In other words, it looks like June will be a busy month.

records
Posted on December 19, 2014 by

More music is better music

Pelle Snickars is currently finishing up an article about bots, musical profusion, and streaming trickery. Here is the introduction to the article:

In March 2014 the funk band Vulfpeck released the conceptual album, ”Sleepify”, containg five minutes and 16 seconds of pure silence. The purpose was to crowdfund an upcoming world tour, and songs were specifically prompted to be available on the Swedish music streaming service Spotify—hence the title of the album. In a video posted at the same time on YouTube, band leader Jack Stratton stated that, when he had sat down with his band to talk about potentially touring during the fall of 2014, ”they said that they would do it under one condition: that all the shows would be free.” Jokingly, he replied: ”That’s not a problem—Yeah!”

In the video Stratton continued by explaining ”how it works”: Vulfpeck releases ”Sleepify” on Spotify, an album that ”is different from our previous albums. This album is much quieter. In fact, we believed it is the most silent album ever recorded.” Essentially, what Stratton was asking fans to do was to play and stream the silent album put on repeat while sleeping—”make your sleep productive”—all in order to exponentially multiply royalties from Spotify. Since the latter are only disbursed once a song is registered as a play, which happens after 30 seconds, all songs on “Sleepify”—ingeniously entitled ”Z” to “Zzzzzzzzzz”—were 31 or 32 seconds long. According to Stratton, 800 streams would roughly generate four dollars in royalties to the band. ”If you stream ’Sleepify’ on repeat while you sleep every night, we will be able to tour without charging admission”, he concluded, all the while vividly exclaiming that if someone was unaware of what Spotify is—it’s a service that’s ”gonna through in the entire history of recorded music” (Sleepify 2014).

Vulfpeck’s recent prank is illustrative of the fundamental changes the recording industry has gone through during the last 15 years. When music is treated as data and handled in binary form, it literally looses its meaning (at least from a computational perspective). Noice reduction and signal processing (or the lack of it)—that is, silence—instead becomes distinctive features. In fact, at the very origin of communication theory (or high modernism for that matter) lies a mute meaninglessness. After all, all semantic aspects of communication were once deemed ”irrelevant to the engineering problem” by Shannon in 1948—only four years prior to the well know ”four minutes thirty-three seconds of silence”. Hence, Spotify’s spokesman Graham James seem spot on when commenting on ”Sleepify”: ”This is a clever stunt, but we prefer Vulpeck’s earlier albums. Sleepify’ seems derivative of John Cage’s work.” (Shannon 1948; Ramirez 2014).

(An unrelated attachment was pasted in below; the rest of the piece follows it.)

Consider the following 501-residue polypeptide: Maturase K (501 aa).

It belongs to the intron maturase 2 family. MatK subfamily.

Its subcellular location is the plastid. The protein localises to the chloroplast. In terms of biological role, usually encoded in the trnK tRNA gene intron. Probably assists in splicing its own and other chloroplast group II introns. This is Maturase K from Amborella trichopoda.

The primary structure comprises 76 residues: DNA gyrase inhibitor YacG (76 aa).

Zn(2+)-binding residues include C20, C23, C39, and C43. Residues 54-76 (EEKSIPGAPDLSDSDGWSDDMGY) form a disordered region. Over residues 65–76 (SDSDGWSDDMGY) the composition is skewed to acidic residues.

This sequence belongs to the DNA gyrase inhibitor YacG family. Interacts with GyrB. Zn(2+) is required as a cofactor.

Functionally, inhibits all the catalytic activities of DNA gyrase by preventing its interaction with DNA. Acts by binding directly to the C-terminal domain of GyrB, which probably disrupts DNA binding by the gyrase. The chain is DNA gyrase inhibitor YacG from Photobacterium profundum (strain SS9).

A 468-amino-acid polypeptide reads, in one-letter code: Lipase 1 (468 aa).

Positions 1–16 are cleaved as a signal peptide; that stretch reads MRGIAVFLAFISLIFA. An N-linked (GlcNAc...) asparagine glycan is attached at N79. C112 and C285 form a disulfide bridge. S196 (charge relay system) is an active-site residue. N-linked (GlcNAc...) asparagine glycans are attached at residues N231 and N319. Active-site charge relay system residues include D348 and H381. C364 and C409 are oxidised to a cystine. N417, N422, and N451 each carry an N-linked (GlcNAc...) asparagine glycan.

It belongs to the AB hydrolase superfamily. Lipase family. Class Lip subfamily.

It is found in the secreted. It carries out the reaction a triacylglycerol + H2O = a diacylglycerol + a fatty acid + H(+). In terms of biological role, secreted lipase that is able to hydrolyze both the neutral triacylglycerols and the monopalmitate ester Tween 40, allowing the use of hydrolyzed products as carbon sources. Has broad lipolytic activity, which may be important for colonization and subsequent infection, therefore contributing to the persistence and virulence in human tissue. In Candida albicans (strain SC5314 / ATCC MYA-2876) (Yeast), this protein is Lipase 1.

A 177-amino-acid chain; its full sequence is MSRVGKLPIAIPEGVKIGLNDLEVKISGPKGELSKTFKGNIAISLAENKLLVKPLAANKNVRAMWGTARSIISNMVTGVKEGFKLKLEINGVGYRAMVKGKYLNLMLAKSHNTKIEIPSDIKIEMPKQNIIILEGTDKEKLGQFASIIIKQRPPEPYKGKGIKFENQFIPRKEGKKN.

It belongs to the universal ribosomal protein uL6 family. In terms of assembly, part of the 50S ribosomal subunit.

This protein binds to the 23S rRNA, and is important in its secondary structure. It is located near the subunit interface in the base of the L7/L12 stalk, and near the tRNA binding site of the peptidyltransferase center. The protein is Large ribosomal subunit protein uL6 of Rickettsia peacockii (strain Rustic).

Then again, when music is treated as data, visions of completness also occurs, and it becomes possible to claim (or at least envision) that one is going to ”through in” the whole history of recorded music, as Jack Stratton admiringly put it. The notion of ’the celestial jukebox’ has, no doubt, been the most prevalent one within this archival discourse. It was the first dominant vision of a networked database of consumable on-demand music proposed already two decades ago (Goldstein 1994). Digital purchase of individual songs then became a widely promoted solution, spearheaded by the iPod, iTunes and Apple’s palette of gorgeous mobile devices (Snickars & Vonderau, 2012). Today, ’disruptions’ have occured again, with the game changer towards cloud-based streaming services of which Spotify is perhaps the most salient one—or as the New Yorker recently stated: ”Spotify is a force for good in the world of music, is almost Swedenborgian: salvation in the form of a fully licensed streaming-music service where you can find every record ever made” (Seabrook, 2014).

Since the establishment of YouTube in 2005 streaming media has been a general phenomena (Snickars & Vonderau, 2010). Still, novel forms of access to streaming music also needs to be understood and treated in media specific ways. In fact, as a media form suited and unusually fit for the digital transition, popular music has in more than one way been situated at the vanguard of media industry developments during the last two decades—from the ’devastating’ file sharing á la Napster to the promoted ’solutionism’ brought forward by Spotify and similar services (with the irony being that both rely on the same communication protocols).